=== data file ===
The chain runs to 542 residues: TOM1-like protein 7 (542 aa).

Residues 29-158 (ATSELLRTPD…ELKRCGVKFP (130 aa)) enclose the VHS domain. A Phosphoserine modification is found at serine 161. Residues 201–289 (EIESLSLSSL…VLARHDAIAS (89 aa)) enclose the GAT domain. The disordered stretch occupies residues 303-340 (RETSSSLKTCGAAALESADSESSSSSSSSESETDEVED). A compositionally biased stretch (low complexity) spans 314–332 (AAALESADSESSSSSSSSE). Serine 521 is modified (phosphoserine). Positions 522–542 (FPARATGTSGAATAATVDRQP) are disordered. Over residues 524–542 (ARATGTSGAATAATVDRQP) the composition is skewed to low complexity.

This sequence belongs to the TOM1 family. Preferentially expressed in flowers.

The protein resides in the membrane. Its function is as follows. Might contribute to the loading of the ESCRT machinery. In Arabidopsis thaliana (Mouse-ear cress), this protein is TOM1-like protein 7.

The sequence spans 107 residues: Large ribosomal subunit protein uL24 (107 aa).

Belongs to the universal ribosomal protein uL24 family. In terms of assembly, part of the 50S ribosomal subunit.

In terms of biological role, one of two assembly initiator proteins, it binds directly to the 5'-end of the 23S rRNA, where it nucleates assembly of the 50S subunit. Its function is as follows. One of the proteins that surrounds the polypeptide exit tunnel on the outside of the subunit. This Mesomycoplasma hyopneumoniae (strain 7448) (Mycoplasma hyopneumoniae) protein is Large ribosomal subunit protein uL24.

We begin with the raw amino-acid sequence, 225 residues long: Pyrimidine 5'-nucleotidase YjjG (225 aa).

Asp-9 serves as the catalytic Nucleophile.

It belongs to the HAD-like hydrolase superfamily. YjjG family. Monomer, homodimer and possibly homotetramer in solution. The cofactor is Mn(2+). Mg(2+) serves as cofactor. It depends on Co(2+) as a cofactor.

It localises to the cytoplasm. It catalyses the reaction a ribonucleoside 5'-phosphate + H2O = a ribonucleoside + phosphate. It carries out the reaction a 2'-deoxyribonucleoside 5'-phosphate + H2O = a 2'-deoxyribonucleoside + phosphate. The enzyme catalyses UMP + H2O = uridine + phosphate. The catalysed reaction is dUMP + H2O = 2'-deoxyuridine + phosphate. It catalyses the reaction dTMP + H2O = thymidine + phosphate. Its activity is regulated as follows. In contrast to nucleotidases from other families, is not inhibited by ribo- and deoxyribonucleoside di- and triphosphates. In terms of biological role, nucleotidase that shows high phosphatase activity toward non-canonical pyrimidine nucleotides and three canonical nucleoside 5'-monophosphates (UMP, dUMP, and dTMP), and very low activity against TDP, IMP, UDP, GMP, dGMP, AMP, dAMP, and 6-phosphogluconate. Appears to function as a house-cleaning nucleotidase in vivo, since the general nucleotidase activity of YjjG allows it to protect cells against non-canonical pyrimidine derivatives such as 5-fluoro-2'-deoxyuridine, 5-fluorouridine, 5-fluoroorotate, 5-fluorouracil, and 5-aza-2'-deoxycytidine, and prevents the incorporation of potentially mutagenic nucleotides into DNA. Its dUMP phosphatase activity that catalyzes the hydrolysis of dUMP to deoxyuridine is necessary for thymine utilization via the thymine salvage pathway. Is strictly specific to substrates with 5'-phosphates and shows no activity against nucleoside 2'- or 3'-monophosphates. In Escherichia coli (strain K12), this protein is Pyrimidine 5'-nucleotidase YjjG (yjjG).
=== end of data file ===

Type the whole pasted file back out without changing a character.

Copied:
The chain runs to 542 residues: TOM1-like protein 7 (542 aa).

Residues 29-158 (ATSELLRTPD…ELKRCGVKFP (130 aa)) enclose the VHS domain. A Phosphoserine modification is found at serine 161. Residues 201–289 (EIESLSLSSL…VLARHDAIAS (89 aa)) enclose the GAT domain. The disordered stretch occupies residues 303-340 (RETSSSLKTCGAAALESADSESSSSSSSSESETDEVED). A compositionally biased stretch (low complexity) spans 314–332 (AAALESADSESSSSSSSSE). Serine 521 is modified (phosphoserine). Positions 522–542 (FPARATGTSGAATAATVDRQP) are disordered. Over residues 524–542 (ARATGTSGAATAATVDRQP) the composition is skewed to low complexity.

This sequence belongs to the TOM1 family. Preferentially expressed in flowers.

The protein resides in the membrane. Its function is as follows. Might contribute to the loading of the ESCRT machinery. In Arabidopsis thaliana (Mouse-ear cress), this protein is TOM1-like protein 7.

The sequence spans 107 residues: Large ribosomal subunit protein uL24 (107 aa).

Belongs to the universal ribosomal protein uL24 family. In terms of assembly, part of the 50S ribosomal subunit.

In terms of biological role, one of two assembly initiator proteins, it binds directly to the 5'-end of the 23S rRNA, where it nucleates assembly of the 50S subunit. Its function is as follows. One of the proteins that surrounds the polypeptide exit tunnel on the outside of the subunit. This Mesomycoplasma hyopneumoniae (strain 7448) (Mycoplasma hyopneumoniae) protein is Large ribosomal subunit protein uL24.

We begin with the raw amino-acid sequence, 225 residues long: Pyrimidine 5'-nucleotidase YjjG (225 aa).

Asp-9 serves as the catalytic Nucleophile.

It belongs to the HAD-like hydrolase superfamily. YjjG family. Monomer, homodimer and possibly homotetramer in solution. The cofactor is Mn(2+). Mg(2+) serves as cofactor. It depends on Co(2+) as a cofactor.

It localises to the cytoplasm. It catalyses the reaction a ribonucleoside 5'-phosphate + H2O = a ribonucleoside + phosphate. It carries out the reaction a 2'-deoxyribonucleoside 5'-phosphate + H2O = a 2'-deoxyribonucleoside + phosphate. The enzyme catalyses UMP + H2O = uridine + phosphate. The catalysed reaction is dUMP + H2O = 2'-deoxyuridine + phosphate. It catalyses the reaction dTMP + H2O = thymidine + phosphate. Its activity is regulated as follows. In contrast to nucleotidases from other families, is not inhibited by ribo- and deoxyribonucleoside di- and triphosphates. In terms of biological role, nucleotidase that shows high phosphatase activity toward non-canonical pyrimidine nucleotides and three canonical nucleoside 5'-monophosphates (UMP, dUMP, and dTMP), and very low activity against TDP, IMP, UDP, GMP, dGMP, AMP, dAMP, and 6-phosphogluconate. Appears to function as a house-cleaning nucleotidase in vivo, since the general nucleotidase activity of YjjG allows it to protect cells against non-canonical pyrimidine derivatives such as 5-fluoro-2'-deoxyuridine, 5-fluorouridine, 5-fluoroorotate, 5-fluorouracil, and 5-aza-2'-deoxycytidine, and prevents the incorporation of potentially mutagenic nucleotides into DNA. Its dUMP phosphatase activity that catalyzes the hydrolysis of dUMP to deoxyuridine is necessary for thymine utilization via the thymine salvage pathway. Is strictly specific to substrates with 5'-phosphates and shows no activity against nucleoside 2'- or 3'-monophosphates. In Escherichia coli (strain K12), this protein is Pyrimidine 5'-nucleotidase YjjG (yjjG).